Sweden Cuts GDP Forecast as Deficit Seen Stretching Past 2018

Sweden’s government cut its economic growth forecasts and predicted it will fail to reach a budget surplus over the next four years.

The economy will expand 2.4 percent this year and 2.7 percent in 2016, the Finance Ministry said Tuesday in Stockholm. That’s down from the 3 percent and 3.2 percent, respectively, the government predicted in October, after ending an eight-year rule by Prime Minister Fredrik Reinfeldt.

“Given the public finance deficits, there’s no scope for extravagances, but at the same time we have to nurture the recovery,” Finance Minister Magdalena Andersson said in a statement. “The recovery has proven to be a marathon rather than a 100-meter dash. It is therefore important to keep something in reserve.”

Sweden, which exports about half its output, is suffering from weak demand from its largest trading partners. The International Monetary Fund today made the steepest cut to its global growth outlook in three years as it predicted slower growth in almost all regions except the U.S. Sweden exports most of its goods to the euro area, which the IMF predicted will grow just 1.2 percent this year.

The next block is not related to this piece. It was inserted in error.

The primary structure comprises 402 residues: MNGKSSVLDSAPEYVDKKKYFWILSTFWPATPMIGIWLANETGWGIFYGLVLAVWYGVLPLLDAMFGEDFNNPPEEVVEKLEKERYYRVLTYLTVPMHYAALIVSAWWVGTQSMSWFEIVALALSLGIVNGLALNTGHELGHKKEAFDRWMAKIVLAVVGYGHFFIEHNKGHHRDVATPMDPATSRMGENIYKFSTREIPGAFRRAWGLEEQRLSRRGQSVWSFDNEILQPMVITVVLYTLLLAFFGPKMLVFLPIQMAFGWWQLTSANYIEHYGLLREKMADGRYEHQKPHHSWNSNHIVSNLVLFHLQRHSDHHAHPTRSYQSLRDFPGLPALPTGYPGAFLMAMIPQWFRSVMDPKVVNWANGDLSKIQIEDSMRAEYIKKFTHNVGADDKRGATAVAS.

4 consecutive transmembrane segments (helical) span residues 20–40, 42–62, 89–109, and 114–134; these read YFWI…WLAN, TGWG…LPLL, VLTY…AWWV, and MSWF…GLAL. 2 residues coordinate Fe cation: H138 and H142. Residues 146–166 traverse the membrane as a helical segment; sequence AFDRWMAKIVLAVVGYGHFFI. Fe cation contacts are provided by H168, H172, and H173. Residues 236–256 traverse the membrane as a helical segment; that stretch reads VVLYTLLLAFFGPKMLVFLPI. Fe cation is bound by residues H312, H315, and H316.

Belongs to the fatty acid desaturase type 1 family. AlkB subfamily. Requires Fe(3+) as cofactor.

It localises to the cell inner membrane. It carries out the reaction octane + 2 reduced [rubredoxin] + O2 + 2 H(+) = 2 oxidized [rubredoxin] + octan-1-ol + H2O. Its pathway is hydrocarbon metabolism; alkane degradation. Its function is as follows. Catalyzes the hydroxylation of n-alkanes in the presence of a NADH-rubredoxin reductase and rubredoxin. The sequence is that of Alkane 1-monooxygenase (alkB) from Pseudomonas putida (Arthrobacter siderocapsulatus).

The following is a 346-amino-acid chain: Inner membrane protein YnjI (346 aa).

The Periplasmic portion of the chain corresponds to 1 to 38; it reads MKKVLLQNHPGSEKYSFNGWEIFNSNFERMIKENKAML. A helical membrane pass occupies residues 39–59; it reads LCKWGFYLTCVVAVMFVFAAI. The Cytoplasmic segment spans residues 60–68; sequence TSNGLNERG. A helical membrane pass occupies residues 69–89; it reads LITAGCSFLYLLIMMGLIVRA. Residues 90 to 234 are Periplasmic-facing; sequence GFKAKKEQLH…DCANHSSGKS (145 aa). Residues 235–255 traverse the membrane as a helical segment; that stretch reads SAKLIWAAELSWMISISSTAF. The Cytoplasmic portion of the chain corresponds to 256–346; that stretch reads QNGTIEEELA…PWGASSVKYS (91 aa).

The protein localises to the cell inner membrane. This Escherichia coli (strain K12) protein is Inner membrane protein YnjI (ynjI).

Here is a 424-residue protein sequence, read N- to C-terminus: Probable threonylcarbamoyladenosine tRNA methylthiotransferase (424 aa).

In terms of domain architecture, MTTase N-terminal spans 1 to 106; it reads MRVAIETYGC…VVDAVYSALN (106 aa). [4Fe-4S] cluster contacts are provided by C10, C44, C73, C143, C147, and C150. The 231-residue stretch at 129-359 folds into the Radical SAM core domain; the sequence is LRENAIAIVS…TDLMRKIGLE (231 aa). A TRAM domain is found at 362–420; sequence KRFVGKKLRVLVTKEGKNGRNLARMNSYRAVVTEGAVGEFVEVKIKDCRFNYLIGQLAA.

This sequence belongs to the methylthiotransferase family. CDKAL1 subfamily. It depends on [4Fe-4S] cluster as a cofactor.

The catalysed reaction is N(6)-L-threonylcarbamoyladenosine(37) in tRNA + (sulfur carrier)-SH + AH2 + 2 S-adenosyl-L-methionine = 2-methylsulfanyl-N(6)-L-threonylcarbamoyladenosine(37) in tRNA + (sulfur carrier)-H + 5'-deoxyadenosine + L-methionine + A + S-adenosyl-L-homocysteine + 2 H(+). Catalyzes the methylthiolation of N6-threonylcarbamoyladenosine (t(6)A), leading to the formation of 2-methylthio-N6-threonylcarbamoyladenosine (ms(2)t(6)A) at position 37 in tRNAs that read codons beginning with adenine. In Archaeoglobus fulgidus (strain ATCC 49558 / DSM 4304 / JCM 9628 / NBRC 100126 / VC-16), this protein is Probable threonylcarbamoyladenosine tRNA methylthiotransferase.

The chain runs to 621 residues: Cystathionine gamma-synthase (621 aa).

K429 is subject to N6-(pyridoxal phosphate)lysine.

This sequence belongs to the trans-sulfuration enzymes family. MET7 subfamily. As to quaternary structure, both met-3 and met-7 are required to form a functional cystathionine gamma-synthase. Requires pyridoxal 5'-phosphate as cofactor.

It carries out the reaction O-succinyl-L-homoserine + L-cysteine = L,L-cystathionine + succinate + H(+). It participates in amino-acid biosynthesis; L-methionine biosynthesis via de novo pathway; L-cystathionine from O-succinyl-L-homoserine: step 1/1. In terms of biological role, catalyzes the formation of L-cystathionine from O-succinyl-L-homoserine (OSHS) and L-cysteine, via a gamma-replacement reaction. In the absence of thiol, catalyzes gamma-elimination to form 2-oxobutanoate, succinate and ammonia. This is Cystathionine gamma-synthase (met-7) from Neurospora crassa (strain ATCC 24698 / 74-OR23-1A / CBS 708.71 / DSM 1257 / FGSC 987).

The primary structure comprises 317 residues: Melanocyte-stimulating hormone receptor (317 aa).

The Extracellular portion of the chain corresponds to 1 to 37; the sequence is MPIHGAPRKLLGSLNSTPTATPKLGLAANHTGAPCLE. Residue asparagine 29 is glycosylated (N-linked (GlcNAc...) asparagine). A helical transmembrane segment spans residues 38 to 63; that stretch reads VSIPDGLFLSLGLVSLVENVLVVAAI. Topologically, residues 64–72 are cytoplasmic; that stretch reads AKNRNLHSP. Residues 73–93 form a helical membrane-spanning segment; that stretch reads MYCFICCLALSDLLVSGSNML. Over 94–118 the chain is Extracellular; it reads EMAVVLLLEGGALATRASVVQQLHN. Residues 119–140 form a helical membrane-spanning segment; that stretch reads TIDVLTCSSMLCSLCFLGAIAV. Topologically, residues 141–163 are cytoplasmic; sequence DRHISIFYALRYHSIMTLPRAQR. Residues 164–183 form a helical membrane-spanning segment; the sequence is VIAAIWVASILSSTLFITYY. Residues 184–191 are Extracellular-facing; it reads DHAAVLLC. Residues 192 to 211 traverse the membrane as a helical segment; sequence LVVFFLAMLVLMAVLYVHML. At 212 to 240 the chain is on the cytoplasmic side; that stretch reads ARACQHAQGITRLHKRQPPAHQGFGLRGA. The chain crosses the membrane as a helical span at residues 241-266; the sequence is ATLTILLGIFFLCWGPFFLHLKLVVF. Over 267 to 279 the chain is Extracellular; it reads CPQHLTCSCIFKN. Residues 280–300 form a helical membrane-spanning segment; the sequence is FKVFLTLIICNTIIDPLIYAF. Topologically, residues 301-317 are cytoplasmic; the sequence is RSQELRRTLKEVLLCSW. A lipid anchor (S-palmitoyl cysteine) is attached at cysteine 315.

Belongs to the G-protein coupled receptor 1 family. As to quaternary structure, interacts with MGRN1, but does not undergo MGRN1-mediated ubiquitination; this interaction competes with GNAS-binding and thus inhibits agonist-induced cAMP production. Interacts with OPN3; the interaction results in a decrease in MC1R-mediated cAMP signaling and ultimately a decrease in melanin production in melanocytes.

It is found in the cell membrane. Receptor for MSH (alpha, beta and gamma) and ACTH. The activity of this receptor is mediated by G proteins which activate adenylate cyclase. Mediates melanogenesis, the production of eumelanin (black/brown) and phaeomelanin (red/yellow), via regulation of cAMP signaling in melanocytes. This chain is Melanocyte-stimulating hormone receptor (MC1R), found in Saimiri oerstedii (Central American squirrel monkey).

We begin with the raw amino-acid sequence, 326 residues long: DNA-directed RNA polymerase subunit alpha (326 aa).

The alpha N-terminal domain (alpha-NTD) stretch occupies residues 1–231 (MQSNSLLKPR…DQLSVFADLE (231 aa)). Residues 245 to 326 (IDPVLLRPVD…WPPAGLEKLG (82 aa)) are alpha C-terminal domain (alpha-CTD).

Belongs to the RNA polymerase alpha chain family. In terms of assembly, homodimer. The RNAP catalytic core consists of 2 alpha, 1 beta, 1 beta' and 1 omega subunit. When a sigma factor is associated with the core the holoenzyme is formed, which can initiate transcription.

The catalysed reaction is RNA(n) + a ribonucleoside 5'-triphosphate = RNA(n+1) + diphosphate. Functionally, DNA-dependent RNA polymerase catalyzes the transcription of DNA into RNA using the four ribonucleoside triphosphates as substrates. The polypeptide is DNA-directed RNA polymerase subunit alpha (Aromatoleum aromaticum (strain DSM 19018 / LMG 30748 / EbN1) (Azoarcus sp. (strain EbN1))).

The Swedish government now forecasts unemployment will average 7.7 percent this year and 7.4 in 2016 compared with forecasts of 7.3 percent and 6.7 percent in October. It won’t return public finances to a surplus during the next four years, predicting deficits of 1.3 percent this year and 0.6 percent next year.

The minority government, headed by Prime Minister Stefan Loefven’s Social Democrats, has so far been stymied in enacting its economic agenda of tax increases and public sector investments to create more jobs. The coalition in December failed to pass its own budget amid opposition from the anti-immigration Sweden Democrats. Loefven then struck an accord with the center-right opposition that will allow him to pass budgets over the next four years, avoiding a snap election.

Sweden’s central bank last year cut its main rate to zero after months of deflation. The government today predicted consumer prices will rise 0.3 percent this year and 1.4 in 2016.

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